Samiksha Jaiswal (Editor)

56 Artillery Lane

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Location  Spitalfields
Town or city  London
Current tenants  Raven Row
Current tenant  Raven Row
Address  56 Artillery Lane
Country  United Kingdom
Renovated  1756
Architect  Robert Taylor
56 Artillery Lane
London borough  London Borough of Tower Hamlets
Similar  Raven Row, Christ Church - Spitalfields, Dennis Severs' House, Liverpool Street station, Barbican Centre

56 Artillery Lane is an 18th-century Grade I listed building in Spitalfields, London. The building is situated in the Artillery Passage, and was merged with the now Grade II listed building 58 Artillery Lane after the Second World War; their combined shop front is one of the oldest in London, and the combined building is used by Raven Row as a free art exhibition centre.


It is not known exactly when the first house at 56 Artillery Lane was built, although a house appears at the location on a map of 1677. The original name of the building was 3 Raven Row. During the early 18th century, deed documents show that the building was owned by a mercer named Mathew Hebart and later a weaver named Thomas Wilkes. The building was rebuilt between 1750 and 1756, in order to accommodate Huguenot silk merchants Nicholas Jourdain and Francis Rybot who wanted to use the building as a silk shop; it is believed that Sir Robert Taylor was the architect. The 1756 building, including its shop front, still exists today, making it one of the oldest shop fronts in London. In the 19th and early 20th centuries, the building was used as a grocery shop.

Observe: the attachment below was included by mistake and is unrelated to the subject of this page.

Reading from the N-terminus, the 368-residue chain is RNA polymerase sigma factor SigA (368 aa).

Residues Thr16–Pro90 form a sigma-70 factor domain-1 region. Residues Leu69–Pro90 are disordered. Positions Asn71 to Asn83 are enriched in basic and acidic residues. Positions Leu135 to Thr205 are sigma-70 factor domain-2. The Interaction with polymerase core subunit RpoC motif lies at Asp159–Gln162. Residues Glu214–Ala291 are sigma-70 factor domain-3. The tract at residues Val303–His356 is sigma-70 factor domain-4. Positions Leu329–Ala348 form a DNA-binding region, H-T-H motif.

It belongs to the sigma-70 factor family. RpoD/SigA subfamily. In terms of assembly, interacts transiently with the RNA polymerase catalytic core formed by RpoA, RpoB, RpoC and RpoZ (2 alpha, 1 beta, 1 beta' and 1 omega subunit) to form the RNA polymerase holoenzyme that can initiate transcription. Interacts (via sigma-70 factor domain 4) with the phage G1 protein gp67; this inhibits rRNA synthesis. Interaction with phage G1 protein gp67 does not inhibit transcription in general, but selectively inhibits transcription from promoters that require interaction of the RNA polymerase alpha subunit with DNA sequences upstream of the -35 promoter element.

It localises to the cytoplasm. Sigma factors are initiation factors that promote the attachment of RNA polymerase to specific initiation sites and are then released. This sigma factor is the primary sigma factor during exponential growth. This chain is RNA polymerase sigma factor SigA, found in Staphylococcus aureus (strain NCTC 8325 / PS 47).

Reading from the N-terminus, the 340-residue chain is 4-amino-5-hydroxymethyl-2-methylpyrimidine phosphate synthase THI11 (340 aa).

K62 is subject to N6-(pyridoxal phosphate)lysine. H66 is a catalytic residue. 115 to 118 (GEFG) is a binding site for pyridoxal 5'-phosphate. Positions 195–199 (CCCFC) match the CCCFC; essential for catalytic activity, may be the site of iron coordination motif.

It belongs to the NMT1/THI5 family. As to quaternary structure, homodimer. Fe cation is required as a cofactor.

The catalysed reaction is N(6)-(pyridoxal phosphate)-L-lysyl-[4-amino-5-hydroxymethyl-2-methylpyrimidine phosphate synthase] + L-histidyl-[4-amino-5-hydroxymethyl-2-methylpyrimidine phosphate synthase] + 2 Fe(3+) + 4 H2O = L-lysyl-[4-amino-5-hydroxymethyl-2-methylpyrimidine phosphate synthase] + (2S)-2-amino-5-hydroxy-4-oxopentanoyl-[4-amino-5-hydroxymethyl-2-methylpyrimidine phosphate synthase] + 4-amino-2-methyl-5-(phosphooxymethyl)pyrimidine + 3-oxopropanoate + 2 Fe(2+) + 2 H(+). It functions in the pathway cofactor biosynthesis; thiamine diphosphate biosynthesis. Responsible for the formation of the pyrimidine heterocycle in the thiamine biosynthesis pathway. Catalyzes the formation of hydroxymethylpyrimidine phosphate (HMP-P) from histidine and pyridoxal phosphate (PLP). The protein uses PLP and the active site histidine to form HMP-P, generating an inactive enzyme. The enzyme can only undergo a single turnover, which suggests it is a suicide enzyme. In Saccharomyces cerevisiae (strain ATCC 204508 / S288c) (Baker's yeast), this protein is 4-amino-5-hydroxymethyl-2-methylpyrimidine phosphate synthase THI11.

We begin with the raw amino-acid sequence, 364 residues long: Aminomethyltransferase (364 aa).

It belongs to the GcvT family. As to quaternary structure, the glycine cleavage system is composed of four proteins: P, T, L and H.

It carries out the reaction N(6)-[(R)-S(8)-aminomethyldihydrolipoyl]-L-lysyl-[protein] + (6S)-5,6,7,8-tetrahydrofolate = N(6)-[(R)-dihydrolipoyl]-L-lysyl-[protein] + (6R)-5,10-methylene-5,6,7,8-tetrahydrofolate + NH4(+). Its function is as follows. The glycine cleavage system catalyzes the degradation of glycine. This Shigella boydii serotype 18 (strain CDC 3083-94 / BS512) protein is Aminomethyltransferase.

After the Second World War, 56 and 58 Artillery Lane were merged into a single office building, and 56 Artillery Lane became a Grade I listed building in 1950. In 1972, the building was refurbished after a major fire. In 2006, an excavation of 56 and 58 Artillery Lane took place, and the buildings were later sold to Alex Sainsbury, heir to the Sainsbury's food chain, who converted them into the Raven Row free art exhibition space.


56 Artillery Lane Wikipedia